I'm not so sure about the "you look great."  Sometimes that's nice to hear...we know how we look.  We know that the lastpart of this line is "for someone who has on chemo or whatever."  I do know that this spring when my husband's cousin said that my black and white fingernails weren't so bad...I KNEW she was lying and I knew that she would have a bird if her fingers looked like fact, her husband called her on it which make me laugh....but I also know that she's trying to stay positive because as another breast cancer survivor, it scares the dickens out of her to watch me go through this one more time (and I admit, it scares me too!).

However, every single thing that he lists for what you should say or do is absolutely spot on.  Of course, I'd also like a casserole every once in a while and if anyone would grab the vacuum cleaner, you certainly wouldn't have me fighting to take it out of your hand.

Now, here's my question for you...I was trying to keep my posts coming every week....Sometimes when I was on chemo, it was just really hard, especially as I try to keep my other blog going.  Now that I'm (knock on wood) finished with Chemo it is easier to how often do you think? I don't think I can do every day...but what's a good amount without you being bored?  What do you want to know about? What do you think?

Here's to a clean report...I'm going early to my oncologists as I have had some trouble...and yes, my fear factor is right up there....


  1. As a nurse practitioner who used to help an oncologist who specifically treated women (and some men) with breast cancer, I can say I have heard some really stupid things that people say to people undergoing treatment for breast cancer.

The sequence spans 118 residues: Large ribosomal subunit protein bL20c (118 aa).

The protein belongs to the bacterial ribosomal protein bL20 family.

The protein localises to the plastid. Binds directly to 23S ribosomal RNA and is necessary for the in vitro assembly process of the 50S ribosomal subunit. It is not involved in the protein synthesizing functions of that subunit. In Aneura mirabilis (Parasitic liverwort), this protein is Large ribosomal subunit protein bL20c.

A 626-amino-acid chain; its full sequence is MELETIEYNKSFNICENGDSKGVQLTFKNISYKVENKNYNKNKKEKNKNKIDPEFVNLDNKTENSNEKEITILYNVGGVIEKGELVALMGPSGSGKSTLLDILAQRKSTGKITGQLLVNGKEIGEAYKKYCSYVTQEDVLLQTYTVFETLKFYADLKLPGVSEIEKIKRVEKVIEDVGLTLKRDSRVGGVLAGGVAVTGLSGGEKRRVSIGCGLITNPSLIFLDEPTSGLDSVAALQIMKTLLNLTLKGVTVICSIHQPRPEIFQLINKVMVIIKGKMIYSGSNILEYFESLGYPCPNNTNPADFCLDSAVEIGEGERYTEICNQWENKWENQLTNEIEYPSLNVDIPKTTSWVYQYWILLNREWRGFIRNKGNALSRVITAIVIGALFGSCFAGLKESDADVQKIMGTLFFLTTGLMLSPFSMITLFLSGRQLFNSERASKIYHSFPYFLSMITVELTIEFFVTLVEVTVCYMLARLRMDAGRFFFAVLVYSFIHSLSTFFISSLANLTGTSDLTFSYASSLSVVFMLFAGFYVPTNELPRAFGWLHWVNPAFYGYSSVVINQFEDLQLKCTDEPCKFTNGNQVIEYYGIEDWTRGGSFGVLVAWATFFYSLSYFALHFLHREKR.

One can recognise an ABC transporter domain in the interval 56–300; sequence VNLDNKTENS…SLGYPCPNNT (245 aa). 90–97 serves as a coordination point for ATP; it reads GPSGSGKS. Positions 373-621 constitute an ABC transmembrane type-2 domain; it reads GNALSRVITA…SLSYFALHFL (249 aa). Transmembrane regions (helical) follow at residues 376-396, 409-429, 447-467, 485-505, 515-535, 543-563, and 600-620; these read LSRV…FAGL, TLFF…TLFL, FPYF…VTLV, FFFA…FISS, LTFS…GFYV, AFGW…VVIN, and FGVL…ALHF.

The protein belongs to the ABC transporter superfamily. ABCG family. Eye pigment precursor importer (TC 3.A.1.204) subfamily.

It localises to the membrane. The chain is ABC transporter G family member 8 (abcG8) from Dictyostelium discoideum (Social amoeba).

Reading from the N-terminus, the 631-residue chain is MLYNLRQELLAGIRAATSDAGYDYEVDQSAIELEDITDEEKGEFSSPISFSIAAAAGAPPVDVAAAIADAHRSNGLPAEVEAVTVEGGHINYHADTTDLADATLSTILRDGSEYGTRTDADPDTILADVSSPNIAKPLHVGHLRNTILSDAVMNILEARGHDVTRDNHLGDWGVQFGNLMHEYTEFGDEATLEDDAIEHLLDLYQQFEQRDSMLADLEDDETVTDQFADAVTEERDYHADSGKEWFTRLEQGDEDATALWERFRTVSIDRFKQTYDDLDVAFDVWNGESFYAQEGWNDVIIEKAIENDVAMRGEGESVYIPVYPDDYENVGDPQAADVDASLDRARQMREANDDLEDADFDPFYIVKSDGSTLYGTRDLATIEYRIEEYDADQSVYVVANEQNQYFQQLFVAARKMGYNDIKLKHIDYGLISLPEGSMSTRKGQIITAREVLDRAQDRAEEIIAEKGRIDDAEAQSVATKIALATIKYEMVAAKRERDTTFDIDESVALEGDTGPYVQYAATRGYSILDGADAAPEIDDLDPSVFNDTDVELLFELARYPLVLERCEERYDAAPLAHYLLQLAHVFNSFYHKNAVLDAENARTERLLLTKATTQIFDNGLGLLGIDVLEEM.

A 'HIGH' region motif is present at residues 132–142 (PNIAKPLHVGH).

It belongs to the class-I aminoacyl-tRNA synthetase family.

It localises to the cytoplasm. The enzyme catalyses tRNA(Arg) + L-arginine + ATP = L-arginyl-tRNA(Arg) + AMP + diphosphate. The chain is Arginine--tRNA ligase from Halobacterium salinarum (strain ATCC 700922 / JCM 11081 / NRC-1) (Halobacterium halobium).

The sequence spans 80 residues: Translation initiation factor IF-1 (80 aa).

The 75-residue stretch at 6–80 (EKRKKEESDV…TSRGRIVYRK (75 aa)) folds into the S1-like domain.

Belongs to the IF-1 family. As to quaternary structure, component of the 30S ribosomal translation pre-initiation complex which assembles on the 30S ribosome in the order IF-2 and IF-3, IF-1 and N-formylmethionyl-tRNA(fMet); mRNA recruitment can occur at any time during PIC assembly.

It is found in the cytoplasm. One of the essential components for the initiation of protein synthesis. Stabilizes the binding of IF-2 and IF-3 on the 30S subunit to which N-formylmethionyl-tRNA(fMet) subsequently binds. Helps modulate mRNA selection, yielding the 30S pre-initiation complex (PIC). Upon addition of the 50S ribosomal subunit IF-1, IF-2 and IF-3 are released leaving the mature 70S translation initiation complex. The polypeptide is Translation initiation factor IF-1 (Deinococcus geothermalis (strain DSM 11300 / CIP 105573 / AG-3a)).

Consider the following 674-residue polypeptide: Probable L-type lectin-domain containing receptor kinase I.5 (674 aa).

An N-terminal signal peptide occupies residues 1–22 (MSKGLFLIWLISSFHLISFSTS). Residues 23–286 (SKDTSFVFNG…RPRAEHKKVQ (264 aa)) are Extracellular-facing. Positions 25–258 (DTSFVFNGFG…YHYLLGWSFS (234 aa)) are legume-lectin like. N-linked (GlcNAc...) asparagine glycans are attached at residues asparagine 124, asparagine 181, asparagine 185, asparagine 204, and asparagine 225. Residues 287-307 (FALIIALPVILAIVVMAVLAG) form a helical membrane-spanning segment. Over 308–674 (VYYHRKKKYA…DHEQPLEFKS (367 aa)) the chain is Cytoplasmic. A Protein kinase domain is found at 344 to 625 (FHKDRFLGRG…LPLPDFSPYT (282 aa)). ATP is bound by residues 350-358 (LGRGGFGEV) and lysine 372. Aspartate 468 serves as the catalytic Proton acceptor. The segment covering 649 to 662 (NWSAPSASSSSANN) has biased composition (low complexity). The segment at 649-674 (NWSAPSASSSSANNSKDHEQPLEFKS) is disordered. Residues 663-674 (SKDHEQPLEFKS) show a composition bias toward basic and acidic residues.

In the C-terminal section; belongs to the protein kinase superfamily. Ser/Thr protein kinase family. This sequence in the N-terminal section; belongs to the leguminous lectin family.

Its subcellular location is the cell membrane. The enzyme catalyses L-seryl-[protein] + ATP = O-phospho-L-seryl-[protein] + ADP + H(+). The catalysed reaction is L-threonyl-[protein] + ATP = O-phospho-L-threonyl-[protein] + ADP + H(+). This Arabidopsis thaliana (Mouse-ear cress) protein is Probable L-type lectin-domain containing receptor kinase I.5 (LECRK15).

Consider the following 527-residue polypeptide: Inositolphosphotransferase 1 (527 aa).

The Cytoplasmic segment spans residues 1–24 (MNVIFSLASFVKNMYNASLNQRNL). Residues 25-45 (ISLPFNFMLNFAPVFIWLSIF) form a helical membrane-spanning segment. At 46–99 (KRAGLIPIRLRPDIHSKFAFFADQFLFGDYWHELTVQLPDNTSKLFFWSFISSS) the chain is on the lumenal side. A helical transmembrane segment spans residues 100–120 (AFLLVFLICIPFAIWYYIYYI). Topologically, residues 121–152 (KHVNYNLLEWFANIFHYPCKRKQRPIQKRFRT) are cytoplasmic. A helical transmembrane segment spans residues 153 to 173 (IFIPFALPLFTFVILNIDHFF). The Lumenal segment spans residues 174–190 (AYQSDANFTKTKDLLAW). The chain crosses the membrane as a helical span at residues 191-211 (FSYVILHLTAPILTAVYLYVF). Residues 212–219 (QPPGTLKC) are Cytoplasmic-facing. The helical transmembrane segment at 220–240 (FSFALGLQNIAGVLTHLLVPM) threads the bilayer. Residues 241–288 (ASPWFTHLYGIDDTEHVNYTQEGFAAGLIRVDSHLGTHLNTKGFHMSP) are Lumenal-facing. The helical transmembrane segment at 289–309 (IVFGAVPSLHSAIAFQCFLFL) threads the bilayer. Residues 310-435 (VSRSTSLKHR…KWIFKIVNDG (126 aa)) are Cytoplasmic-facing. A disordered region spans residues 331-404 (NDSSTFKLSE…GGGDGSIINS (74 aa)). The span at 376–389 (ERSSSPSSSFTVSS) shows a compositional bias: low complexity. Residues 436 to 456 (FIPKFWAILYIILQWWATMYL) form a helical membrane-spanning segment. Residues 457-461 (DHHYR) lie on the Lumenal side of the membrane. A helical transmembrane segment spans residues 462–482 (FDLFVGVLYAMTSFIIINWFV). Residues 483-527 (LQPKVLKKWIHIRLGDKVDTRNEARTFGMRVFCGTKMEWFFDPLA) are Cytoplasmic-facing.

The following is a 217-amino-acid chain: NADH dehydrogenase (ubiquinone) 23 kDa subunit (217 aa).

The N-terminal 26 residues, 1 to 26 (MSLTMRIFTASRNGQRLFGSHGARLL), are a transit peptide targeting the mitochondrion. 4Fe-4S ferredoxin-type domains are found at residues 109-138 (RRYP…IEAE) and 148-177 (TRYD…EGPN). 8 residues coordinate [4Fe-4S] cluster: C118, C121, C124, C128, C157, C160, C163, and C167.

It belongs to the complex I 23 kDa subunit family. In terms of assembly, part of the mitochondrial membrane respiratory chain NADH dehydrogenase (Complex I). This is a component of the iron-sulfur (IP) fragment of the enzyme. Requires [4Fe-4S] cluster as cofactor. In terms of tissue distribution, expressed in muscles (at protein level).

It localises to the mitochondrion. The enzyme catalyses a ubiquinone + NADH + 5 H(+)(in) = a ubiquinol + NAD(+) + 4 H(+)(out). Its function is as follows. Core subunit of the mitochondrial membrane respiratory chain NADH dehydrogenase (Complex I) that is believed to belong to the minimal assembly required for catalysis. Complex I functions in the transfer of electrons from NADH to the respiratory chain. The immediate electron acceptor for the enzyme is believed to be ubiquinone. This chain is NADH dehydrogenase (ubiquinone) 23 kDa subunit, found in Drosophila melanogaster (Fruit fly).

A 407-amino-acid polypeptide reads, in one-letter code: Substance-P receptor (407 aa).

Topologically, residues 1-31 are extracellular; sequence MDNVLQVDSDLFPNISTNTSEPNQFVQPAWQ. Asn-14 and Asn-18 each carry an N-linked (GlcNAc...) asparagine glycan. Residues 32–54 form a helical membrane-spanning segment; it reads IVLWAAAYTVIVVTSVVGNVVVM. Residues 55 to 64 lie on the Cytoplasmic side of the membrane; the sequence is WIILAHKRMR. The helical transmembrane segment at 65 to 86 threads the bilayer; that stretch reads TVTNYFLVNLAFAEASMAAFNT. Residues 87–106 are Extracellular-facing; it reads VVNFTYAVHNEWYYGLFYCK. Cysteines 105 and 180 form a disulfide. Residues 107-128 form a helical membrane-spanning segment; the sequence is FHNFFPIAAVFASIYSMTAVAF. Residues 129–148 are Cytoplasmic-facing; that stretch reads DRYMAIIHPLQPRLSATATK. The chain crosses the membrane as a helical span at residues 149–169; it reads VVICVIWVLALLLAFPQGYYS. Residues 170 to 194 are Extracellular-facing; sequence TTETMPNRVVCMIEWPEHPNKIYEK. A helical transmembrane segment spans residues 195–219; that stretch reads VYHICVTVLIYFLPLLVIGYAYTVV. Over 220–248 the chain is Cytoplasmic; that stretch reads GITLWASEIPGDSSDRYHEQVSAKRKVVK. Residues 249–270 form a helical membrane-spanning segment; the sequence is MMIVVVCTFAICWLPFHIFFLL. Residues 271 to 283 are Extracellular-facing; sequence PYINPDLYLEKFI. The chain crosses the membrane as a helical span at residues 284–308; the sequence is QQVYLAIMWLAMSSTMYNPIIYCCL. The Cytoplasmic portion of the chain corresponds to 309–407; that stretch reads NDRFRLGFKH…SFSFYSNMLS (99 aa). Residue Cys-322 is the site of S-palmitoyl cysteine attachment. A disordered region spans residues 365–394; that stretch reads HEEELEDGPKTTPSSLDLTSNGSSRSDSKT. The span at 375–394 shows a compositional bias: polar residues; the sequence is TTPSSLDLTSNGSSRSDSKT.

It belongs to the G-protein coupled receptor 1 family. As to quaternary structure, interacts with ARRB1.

When I say "my thoughts and prayers are with you" I really mean it. I don't pray constantly, but I do keep people in my daily thoughts and prayers. No one has yet proved that this does not help. Some small studies indicate it does indeed help. It surely does not hurt, unless the person specifically does not believe in prayer.

    Anyhoo, my thoughts on the matter. I also think you should suspend the "rules" about how often to post and just write something when you think of it and it seems important to share with your followers.

  2. Hi Lisa,
    I agree with Diana, write when the muse nudges you. Don't make a job out of it. Unless you want to use it as your "daily pages" as in the Artist's Way.

    And for what to say and not to say; you can tell a lot about a person's intelligence by the cliches they choose. But I always accept "thoughts and prayers" from anyone, especially if facing something rather scary.
    Vicky F

  3. Thanks guys...I meant this blog to be helpful and hopeful for others....and I was really embarrassed (seriously) when I found myself back in the trenches and fighting it again...but my markers are still falling. :) So, I'll keep on and I do have a long list of topics I want to cover...if only I can find the list under the pile on my desk and in the dust in my brain. L.